Lipstick isn’t the only thing an interviewer noticesWhether you’re a man or woman, everything you say and do from the moment you’re first seen by someone at the company (or heard on the phone or viewed on paper) go into painting the picture of who you are and what you might be like to work with. I mention lipstick mostly to make this point since many women don’t even think about just how carefully their signals are being “read” by the employer, both now and after you start the job.Something as small as a really bold shade of lipstick – or even heavy eye makeup – is sending an unnecessary message. Should interviewers be able to look beyond this? Of course! But your job during the interview process is to help them best see who you really are and how well you fit the job in question – and not to teach them the way to be more open in life.
Just look at her juicy red lips!I’m reminded of a man I once worked for who liked to confide in me. As his executive assistant, it became part of the job – an uncomfortable part I might add. (I’ll save the rest of that story for another post.) There was a very talented woman who worked in our department – pleasant to work with and skilled in her field. But my boss couldn’t help mentioning her lipstick quite often when we spoke. She used a very bright shade of red, starkly contrasted to her very light skin. And it seems he couldn’t keep his eyes of her juicy lips.Wait … are women readers out there outraged? Are you thinking this man is an idiot and not worth the time to read about his dirty mind? Probably. But I once had a boyfriend who also was very … uh … noticing of women with bright red lipstick. Almost as if the brain gets stuck on “oooh … look at her lips” and misses anything she is saying. And let’s face it, women also rush to judgment based on how a job candidate looks, yes even her lipstick.I get that none of this may be exactly relevant to your interview. But my point is why provide possible diversions? If the way you dress or the makeup you wear is shining more than you, you’ve probably lost the job already by undercutting the most important thing you have to sell – your ability to be a valuable, respected employee. Or if you do get the job … what are you getting into? And what impression have you left about yourself?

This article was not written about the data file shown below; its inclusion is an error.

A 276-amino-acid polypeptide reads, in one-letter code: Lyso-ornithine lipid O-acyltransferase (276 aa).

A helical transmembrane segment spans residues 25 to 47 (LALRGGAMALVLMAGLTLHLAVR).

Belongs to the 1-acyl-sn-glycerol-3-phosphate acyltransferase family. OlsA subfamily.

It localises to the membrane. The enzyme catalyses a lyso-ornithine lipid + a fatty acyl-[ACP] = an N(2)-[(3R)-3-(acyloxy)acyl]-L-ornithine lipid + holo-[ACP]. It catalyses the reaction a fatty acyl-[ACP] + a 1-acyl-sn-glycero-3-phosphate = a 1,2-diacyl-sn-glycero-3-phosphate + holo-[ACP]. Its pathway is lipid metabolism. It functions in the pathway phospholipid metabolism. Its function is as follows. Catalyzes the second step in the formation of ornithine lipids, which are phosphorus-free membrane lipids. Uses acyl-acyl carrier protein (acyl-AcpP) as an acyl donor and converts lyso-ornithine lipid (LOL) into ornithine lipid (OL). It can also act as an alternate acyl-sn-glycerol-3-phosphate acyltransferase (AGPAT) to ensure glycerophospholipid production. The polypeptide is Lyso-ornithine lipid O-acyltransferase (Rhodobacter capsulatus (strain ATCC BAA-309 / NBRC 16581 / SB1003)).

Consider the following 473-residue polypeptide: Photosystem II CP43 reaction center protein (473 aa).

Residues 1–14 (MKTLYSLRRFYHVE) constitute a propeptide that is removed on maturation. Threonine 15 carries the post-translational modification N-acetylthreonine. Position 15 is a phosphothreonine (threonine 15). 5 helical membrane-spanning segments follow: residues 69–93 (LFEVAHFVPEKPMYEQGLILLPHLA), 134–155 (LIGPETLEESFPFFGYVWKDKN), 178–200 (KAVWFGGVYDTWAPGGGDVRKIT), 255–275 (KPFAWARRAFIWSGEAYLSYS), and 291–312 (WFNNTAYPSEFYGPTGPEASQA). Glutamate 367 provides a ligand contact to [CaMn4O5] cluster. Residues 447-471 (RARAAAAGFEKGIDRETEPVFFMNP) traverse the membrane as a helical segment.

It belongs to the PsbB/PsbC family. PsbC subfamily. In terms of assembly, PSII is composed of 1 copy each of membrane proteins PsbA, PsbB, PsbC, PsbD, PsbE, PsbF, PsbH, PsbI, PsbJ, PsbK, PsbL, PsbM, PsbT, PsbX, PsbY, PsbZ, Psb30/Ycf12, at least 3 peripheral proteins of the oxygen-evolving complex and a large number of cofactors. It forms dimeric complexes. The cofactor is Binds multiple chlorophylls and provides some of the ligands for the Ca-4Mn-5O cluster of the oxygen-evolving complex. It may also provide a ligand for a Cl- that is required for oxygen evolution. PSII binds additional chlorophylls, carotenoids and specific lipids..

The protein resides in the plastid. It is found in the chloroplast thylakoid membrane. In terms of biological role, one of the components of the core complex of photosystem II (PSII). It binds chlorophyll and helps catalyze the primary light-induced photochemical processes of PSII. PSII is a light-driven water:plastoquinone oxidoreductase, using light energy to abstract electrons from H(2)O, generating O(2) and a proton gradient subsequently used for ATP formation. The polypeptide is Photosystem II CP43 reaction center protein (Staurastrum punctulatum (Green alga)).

Looks shouldn’t matter – but they doSo when you’re dressing for an interview, why even add another factor? Think about clothes that are clean and attractive, but that do not scream “Hey look at me. I’m a hot babe.” (Or hot dude.) The same goes for your lipstick and makeup. Keep it neat and simple and stay away from ultra-bright colors. Understated is better. You’re not a runway model. (Unless you are. But even then, come in as a canvas and not the finished work of art.)And lipstick, if you even decide to wear any, is probably best in a more subdued or neutral tone (seriously … no black lipstick) if you want them to actually listen to your words, and not think “look at those lips!” (Yes … even women interviewers can get diverted by things like that.)
Don’t forget to research the company!Of course, how you dress and present yourself during an interview is partly dependent on the industry or particular company profile. So do your homework ahead of time. If you can, find pictures of people who work there on the website or LinkedIn so you aren’t surprised by the look of your interviewers. Investment banking would certainly require a different type of look and feel than say technology. IT areas might be fine with no makeup (I never wear any) or minimal natural-looking makeup. High fashion would expect a different personal presentation than IT, but I am guessing even there, leading with your personal strengths and not your lips would be the way to go.And btw … even if your interviewers wear jeans, you shouldn’t. And probably no matter where you interview, no heavy liner, false eyelashes, rainbow eye shadow, or glossy kiss-me lips. (Again, if you’re a man and this applies … well, more power to you.)[NOTE: The title of this article was written with a wink and due respect for one of the best-known career guides, What Color Is Your Parachute by Richard Bolles.]
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